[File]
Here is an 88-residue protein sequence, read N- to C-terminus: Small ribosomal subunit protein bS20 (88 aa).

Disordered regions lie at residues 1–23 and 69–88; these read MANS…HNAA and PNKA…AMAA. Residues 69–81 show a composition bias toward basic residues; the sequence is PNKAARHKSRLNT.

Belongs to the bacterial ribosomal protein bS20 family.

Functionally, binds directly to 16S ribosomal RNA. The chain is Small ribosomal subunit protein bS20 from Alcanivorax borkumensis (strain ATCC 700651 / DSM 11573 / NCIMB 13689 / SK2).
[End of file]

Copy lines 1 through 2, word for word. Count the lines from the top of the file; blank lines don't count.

Here is an 88-residue protein sequence, read N- to C-terminus: Small ribosomal subunit protein bS20 (88 aa).

Disordered regions lie at residues 1–23 and 69–88; these read MANS…HNAA and PNKA…AMAA. Residues 69–81 show a composition bias toward basic residues; the sequence is PNKAARHKSRLNT.